prior to the selection year

Informal discussions begin within Member States
and their delegations
regarding potential candidates.

Candidates informally express interest and come forward with intentions to run within their country’s delegation. The General Assembly may issue a letter, resolutions or other documents to provide guidelines that describe the current needs and forward-looking concerns regarding the Secretary-General role and the selection process. This year, the UN is reaffirming its commitment to increase transparency, respect the regional rotation system and promote equal consideration among female and male candidates, while maintaining the requirement to find the best possible candidate.

of the year prior to the selection year

The President of the General Assembly
and the President of the Security Council
issue a joint invitational letter
calling for Member States to nominate candidates.

After informal discussions and drafts, the Presidents of the General Assembly and the Security Council jointly circulate, to all Member States, a letter calling for candidates. Once a Member State officially nominates a candidate, the General Assembly publishes on the UN official website, on an on-going basis, the names of the individuals that have been submitted for consideration.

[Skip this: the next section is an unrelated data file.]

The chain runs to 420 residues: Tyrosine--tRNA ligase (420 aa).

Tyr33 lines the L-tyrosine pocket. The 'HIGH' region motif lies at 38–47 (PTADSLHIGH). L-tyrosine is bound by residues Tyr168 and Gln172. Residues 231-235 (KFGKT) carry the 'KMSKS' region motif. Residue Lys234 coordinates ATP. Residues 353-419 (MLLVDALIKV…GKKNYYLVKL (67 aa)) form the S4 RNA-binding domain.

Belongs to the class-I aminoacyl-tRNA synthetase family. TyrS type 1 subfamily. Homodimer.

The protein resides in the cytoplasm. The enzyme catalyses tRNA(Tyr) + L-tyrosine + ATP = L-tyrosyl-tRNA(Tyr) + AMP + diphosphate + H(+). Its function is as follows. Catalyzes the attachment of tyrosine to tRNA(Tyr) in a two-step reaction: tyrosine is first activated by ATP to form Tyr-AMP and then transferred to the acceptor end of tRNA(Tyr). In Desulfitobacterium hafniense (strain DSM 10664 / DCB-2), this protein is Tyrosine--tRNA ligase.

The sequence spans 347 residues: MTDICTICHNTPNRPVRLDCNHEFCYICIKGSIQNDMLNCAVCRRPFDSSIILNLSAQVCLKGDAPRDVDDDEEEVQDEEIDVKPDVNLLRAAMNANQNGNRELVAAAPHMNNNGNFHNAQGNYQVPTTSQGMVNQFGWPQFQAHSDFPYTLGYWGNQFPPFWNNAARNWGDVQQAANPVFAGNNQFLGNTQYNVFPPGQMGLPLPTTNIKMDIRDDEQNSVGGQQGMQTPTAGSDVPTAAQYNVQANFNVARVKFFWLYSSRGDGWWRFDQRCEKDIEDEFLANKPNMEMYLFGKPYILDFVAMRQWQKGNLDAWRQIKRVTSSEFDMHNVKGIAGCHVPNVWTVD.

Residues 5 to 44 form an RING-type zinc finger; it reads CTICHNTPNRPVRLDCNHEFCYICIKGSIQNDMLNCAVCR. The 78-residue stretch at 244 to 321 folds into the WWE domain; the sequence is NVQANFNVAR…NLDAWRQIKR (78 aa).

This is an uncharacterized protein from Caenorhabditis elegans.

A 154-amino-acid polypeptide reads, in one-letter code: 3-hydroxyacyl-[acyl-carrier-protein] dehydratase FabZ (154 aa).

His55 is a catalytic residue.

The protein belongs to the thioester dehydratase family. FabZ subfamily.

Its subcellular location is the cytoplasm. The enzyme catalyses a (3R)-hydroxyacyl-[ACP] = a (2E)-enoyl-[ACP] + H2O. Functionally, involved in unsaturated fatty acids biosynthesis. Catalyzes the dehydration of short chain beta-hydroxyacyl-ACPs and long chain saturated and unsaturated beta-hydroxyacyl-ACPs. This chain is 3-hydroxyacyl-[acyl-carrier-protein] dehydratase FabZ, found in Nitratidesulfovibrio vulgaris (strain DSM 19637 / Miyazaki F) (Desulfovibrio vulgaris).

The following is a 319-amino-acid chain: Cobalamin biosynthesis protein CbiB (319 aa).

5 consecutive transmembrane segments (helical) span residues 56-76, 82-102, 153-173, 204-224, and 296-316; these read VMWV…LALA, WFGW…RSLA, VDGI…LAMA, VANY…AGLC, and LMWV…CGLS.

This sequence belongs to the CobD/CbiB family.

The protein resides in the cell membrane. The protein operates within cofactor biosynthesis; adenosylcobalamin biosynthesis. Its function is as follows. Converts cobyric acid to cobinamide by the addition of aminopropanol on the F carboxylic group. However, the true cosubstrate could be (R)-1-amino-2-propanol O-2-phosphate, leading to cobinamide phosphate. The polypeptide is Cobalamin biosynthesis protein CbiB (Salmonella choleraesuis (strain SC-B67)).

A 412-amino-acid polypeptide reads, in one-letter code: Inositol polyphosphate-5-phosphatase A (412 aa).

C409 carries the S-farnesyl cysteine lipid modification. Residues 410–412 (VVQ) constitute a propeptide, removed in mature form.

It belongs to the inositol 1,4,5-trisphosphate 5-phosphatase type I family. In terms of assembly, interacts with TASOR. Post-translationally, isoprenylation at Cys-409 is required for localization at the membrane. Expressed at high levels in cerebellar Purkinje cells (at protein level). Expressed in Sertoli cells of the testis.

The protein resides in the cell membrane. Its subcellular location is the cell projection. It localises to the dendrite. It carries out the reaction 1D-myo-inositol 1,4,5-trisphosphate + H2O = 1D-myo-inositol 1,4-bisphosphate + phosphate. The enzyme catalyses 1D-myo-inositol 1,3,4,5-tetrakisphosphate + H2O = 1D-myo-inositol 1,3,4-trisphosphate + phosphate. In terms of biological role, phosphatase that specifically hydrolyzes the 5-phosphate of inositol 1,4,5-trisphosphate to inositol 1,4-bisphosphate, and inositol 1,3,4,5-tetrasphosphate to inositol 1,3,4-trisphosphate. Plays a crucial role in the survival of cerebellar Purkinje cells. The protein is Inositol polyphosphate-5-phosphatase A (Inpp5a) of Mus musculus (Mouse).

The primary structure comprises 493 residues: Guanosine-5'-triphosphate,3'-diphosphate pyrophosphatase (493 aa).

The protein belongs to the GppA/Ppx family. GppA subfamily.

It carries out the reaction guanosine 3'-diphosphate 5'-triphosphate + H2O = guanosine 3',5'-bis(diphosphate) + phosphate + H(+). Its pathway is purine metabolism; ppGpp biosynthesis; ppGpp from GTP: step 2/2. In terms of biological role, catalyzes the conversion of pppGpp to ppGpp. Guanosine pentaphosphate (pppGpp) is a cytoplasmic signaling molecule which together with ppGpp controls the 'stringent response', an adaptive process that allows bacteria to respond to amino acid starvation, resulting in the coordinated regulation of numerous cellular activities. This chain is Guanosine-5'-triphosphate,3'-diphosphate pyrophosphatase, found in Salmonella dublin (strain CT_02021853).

Regional distribution of the Secretary-General position to date has taken the following order: Western Europe, Asia, Western Europe, Latin America and the Caribbean, Africa, and Asia. No Secretary-General has hailed from Eastern Europe. Traditionally, candidates from the Permanent Five members of the Security Council are not considered for the position. Advocacy group reports and other UN documents have recently reasserted the need for Member States to seriously consider female candidates.

of the selection year

Formal and informal discussions between candidates and
Member States begin within the
Security Council and General Assembly (according to the agenda available here.)

The President of the General Assembly is tasked with actively supporting the selection process. Although informal discussions may occur at any time, formal meetings are scheduled with the members of the regional groups as of April of the selection year and can continue until the end of the selection process. Such meetings should allow for sufficient time for interaction with the Member States and for candidates to adequately present their views on key issues. Participation in such discussions or meetings is not required and, in theory, there is no prejudice against candidates who do not participate. This year, the meetings will be open and webcast. An agenda for each meeting will be made available on the UN’s website.

of the selection year

The Security Council discusses
each candidate’s nomination privately,
votes, and issues a recommendation
once nine members vote affirmatively
and no permanent member
has issued a veto.